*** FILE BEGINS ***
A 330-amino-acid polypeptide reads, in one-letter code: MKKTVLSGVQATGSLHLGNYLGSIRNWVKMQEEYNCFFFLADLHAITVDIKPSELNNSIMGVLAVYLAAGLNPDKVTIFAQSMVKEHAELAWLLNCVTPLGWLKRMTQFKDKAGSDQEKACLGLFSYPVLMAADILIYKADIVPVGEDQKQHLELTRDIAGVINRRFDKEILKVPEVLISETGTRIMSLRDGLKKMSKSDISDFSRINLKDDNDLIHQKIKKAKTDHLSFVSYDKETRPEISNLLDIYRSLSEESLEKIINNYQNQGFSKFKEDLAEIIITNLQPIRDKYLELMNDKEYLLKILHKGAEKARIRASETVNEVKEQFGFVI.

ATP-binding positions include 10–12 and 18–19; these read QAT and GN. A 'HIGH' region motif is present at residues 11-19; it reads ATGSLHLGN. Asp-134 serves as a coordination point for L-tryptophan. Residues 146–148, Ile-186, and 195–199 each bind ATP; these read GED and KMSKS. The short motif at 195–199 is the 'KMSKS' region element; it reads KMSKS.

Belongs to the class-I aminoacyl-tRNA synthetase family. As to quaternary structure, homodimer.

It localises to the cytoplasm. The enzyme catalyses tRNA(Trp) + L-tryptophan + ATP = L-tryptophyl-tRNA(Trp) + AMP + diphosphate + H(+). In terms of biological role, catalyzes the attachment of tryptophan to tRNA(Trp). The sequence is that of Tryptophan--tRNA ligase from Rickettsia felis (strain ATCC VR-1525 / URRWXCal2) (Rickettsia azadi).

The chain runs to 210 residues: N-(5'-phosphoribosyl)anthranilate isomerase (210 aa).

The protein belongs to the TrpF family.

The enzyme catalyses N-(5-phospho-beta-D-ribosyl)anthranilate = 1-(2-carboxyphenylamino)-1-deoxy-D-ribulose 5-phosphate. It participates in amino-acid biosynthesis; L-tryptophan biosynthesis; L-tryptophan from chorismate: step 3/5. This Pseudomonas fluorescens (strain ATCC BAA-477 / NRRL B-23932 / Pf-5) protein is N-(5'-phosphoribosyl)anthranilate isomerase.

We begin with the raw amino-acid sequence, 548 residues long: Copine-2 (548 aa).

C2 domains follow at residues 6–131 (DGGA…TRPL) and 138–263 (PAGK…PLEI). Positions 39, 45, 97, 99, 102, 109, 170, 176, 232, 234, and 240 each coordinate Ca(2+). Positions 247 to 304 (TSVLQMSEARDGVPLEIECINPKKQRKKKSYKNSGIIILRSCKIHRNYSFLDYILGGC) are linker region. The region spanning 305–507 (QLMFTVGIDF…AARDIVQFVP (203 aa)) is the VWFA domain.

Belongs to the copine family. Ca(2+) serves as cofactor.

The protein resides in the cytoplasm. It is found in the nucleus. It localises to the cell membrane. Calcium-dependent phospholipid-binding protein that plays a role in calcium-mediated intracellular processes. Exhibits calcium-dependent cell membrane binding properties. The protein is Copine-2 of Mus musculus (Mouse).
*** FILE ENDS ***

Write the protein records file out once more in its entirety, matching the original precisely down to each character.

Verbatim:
A 330-amino-acid polypeptide reads, in one-letter code: MKKTVLSGVQATGSLHLGNYLGSIRNWVKMQEEYNCFFFLADLHAITVDIKPSELNNSIMGVLAVYLAAGLNPDKVTIFAQSMVKEHAELAWLLNCVTPLGWLKRMTQFKDKAGSDQEKACLGLFSYPVLMAADILIYKADIVPVGEDQKQHLELTRDIAGVINRRFDKEILKVPEVLISETGTRIMSLRDGLKKMSKSDISDFSRINLKDDNDLIHQKIKKAKTDHLSFVSYDKETRPEISNLLDIYRSLSEESLEKIINNYQNQGFSKFKEDLAEIIITNLQPIRDKYLELMNDKEYLLKILHKGAEKARIRASETVNEVKEQFGFVI.

ATP-binding positions include 10–12 and 18–19; these read QAT and GN. A 'HIGH' region motif is present at residues 11-19; it reads ATGSLHLGN. Asp-134 serves as a coordination point for L-tryptophan. Residues 146–148, Ile-186, and 195–199 each bind ATP; these read GED and KMSKS. The short motif at 195–199 is the 'KMSKS' region element; it reads KMSKS.

Belongs to the class-I aminoacyl-tRNA synthetase family. As to quaternary structure, homodimer.

It localises to the cytoplasm. The enzyme catalyses tRNA(Trp) + L-tryptophan + ATP = L-tryptophyl-tRNA(Trp) + AMP + diphosphate + H(+). In terms of biological role, catalyzes the attachment of tryptophan to tRNA(Trp). The sequence is that of Tryptophan--tRNA ligase from Rickettsia felis (strain ATCC VR-1525 / URRWXCal2) (Rickettsia azadi).

The chain runs to 210 residues: N-(5'-phosphoribosyl)anthranilate isomerase (210 aa).

The protein belongs to the TrpF family.

The enzyme catalyses N-(5-phospho-beta-D-ribosyl)anthranilate = 1-(2-carboxyphenylamino)-1-deoxy-D-ribulose 5-phosphate. It participates in amino-acid biosynthesis; L-tryptophan biosynthesis; L-tryptophan from chorismate: step 3/5. This Pseudomonas fluorescens (strain ATCC BAA-477 / NRRL B-23932 / Pf-5) protein is N-(5'-phosphoribosyl)anthranilate isomerase.

We begin with the raw amino-acid sequence, 548 residues long: Copine-2 (548 aa).

C2 domains follow at residues 6–131 (DGGA…TRPL) and 138–263 (PAGK…PLEI). Positions 39, 45, 97, 99, 102, 109, 170, 176, 232, 234, and 240 each coordinate Ca(2+). Positions 247 to 304 (TSVLQMSEARDGVPLEIECINPKKQRKKKSYKNSGIIILRSCKIHRNYSFLDYILGGC) are linker region. The region spanning 305–507 (QLMFTVGIDF…AARDIVQFVP (203 aa)) is the VWFA domain.

Belongs to the copine family. Ca(2+) serves as cofactor.

The protein resides in the cytoplasm. It is found in the nucleus. It localises to the cell membrane. Calcium-dependent phospholipid-binding protein that plays a role in calcium-mediated intracellular processes. Exhibits calcium-dependent cell membrane binding properties. The protein is Copine-2 of Mus musculus (Mouse).